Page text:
I heard a person who would know say that if you want people to think you’re a genius never smile when being photographed. There’s something about Miguel Cotto’s impassive demeanor that makes me think he must be gifted in some special way, like a cyborg or some ancient tree.
Which is not to say that he’s mechanical, I think he’s a natural fighter. If a guy like Andre Berto always seems like he’s thinking it through, analyzing, Cotto has none of that, the remorseless implementation of the computer age, a CPU over clocking to its maximum capacity. He’s much the opposite of his fiery compatriot, his predecessor on the throne, the quintessential Puerto Rican slugger, Felix Trinidad, who's fighting was a joyous, alcoholic, and celebratory dance. Cotto is as serious as the tomb, and it’s moving and intimidating, but it’s not humanizing.
That’s why it has been hard for me to get a handle on him since the Margarito humiliation. If you build someone up as special they’re bound to disappoint, but with Cotto there was never much to hold onto, just the steely imperturbability, the stately march of commerce across the heartland, how could that break down? It wasn’t that he was thought invincible before then, he’d been seriously hurt against lesser lights like Demarcus Corley, Ricardo Torres - and more understandably Zab Judah and Shane Mosley – but there was always the feeling that he could hold it together, that even if he lost he wouldn’t be broken, that the center would hold.
All that came crashing down against Margarito, and it’s one of the great tragedies of the handwrap disgrace; we don’t know fully if the machine was brought down by an overload of its’ processors handling too difficult a task, or by a virus introduced to the system.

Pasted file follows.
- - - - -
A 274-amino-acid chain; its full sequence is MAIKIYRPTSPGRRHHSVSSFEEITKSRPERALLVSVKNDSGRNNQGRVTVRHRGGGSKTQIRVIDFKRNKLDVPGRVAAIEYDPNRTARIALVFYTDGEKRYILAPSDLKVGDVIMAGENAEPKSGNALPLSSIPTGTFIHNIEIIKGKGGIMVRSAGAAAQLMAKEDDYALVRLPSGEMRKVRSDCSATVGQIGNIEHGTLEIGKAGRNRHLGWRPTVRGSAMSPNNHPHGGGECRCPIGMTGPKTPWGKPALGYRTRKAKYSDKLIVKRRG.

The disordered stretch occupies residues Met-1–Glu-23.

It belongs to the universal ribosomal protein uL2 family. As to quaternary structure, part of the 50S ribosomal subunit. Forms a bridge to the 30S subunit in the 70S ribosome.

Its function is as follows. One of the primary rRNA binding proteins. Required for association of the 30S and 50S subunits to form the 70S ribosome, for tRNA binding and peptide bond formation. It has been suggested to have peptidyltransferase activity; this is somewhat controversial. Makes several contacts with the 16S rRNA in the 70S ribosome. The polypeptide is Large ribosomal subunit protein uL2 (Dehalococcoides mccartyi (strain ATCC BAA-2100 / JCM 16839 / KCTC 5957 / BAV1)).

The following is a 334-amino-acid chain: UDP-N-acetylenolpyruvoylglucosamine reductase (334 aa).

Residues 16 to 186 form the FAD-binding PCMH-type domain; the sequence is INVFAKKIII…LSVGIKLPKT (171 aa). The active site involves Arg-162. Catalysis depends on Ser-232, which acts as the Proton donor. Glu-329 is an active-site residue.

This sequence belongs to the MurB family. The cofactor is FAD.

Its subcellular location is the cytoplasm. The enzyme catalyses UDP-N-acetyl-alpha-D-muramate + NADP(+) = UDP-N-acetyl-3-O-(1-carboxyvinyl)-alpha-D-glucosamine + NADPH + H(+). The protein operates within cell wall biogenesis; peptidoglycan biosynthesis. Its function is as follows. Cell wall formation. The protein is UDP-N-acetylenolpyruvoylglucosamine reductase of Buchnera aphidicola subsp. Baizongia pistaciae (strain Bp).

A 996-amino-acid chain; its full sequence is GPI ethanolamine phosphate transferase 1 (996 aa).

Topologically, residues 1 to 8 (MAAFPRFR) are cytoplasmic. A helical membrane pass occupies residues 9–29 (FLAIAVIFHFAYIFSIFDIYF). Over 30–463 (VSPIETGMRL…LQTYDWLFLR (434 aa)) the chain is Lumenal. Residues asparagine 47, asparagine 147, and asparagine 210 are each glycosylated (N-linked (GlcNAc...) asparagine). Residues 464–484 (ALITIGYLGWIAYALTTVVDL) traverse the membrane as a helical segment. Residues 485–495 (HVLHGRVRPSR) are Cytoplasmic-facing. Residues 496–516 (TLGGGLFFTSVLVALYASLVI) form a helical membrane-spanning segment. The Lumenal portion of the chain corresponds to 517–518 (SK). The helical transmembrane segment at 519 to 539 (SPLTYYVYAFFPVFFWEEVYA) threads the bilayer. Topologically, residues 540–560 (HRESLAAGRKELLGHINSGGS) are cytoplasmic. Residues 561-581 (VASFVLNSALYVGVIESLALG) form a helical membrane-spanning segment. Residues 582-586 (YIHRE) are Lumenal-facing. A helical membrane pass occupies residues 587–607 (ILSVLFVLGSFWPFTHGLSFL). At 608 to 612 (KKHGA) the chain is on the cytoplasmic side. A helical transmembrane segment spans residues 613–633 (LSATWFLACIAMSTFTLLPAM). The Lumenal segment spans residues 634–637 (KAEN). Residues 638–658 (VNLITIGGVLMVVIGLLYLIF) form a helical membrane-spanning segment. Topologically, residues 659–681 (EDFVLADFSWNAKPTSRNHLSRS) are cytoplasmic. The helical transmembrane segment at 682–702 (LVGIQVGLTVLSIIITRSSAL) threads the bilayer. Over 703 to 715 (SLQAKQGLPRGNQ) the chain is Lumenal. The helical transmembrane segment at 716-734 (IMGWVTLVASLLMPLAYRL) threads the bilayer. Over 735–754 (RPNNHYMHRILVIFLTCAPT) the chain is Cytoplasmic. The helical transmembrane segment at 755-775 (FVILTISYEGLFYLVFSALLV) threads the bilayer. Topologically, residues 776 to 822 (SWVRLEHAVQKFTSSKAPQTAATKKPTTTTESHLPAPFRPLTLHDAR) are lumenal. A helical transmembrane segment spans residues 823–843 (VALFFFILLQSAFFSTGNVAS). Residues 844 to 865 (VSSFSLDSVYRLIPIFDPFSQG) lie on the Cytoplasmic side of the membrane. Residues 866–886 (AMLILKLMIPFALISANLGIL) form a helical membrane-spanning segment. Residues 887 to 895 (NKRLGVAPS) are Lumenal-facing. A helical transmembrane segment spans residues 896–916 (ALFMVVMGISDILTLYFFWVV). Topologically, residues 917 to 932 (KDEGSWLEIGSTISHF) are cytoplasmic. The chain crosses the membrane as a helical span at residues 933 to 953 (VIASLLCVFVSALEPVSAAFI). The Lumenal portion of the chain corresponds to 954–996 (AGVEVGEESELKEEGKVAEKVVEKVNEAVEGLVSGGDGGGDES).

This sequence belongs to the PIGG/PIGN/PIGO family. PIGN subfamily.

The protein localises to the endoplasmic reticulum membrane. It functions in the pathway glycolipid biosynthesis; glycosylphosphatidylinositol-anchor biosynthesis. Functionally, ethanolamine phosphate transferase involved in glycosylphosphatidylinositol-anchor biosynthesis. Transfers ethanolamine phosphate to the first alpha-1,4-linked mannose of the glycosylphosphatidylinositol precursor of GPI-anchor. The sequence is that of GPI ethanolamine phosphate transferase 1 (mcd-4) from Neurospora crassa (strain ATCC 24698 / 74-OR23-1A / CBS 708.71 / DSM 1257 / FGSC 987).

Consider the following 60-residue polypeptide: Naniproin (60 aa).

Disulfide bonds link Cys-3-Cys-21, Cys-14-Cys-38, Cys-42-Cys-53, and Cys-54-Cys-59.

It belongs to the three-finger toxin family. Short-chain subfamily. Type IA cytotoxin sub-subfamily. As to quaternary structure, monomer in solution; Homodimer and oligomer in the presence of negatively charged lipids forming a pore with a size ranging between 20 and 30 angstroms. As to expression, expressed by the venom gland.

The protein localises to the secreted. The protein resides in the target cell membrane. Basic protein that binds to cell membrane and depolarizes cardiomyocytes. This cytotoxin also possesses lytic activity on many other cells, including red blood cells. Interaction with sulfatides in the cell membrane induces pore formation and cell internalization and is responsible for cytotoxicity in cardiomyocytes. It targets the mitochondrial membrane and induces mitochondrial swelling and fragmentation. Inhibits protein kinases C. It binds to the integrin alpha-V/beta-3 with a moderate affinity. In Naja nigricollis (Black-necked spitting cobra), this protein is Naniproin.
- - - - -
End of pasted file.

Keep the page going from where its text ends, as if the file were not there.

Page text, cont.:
Cotto clearly has the higher ceiling than Clottey; he can do more things well. Cotto is better schooled, more athletic, and a stronger puncher, but it’s hard for me to feel sure about him anymore now that I know he is all too human. Like a boy’s realization that his father is not an unerring oracle, or seeing his idealized woman fray around the edges it is a cruel blow and one there is perhaps no full recovery from.
In his first fight back from the Margarito loss Miguel Cotto faced Michael Jennings, a domestic level British fighter. He crushed Jennings, beating him to the body and landing with the thudding, hurting power that is his hallmark. It was everything one could want in a comeback fight, but the way I watched was totally different than before, like checking to make sure you’re boozy friend doesn’t embarrass himself at the wedding.
We’ll see if he ever gets to be the special someone we all hoped, Josh Clottey will be a good test. I hope Cotto wins the fight on Saturday, it will make the welterweight picture much more interesting in the future, with four genuine articles – Mayweather, Mosley, Pacquiao, and Cotto- within striking distance. I think he will win, Clottey is a fine fighter, but like I said before he has only one speed, and I don’t think it’s enough to smash through Cotto. I’m not even that worried about the sort of insidious wearing down of the circuitry that Margarito managed against him, Clottey doesn’t exert that sort of will and has only scored one stoppage in the last five years.
I see a competitive match, but one in which Cotto lands the more pleasing punches and wins the fight clear. Clottey seems to me one of those people in the world forever fated to be found wanting on the big stage, it’s not a flaw of character but one of destiny. I think Cotto’s got more on his horizon, but I can’t help but feeling it will be one of ultimate disappointment. When results alone are all we see, it is harder to be forgiving to someone so gifted. There didn’t ever seem to be much personal given from Cotto, he was a purely unemotional investment, and as such truly vulnerable.
My German professor used to say, “Mensch ist nicht Machine;” Man is not a machine. That’s very true, but when you’re neither, even great success means you might ultimately be less than both.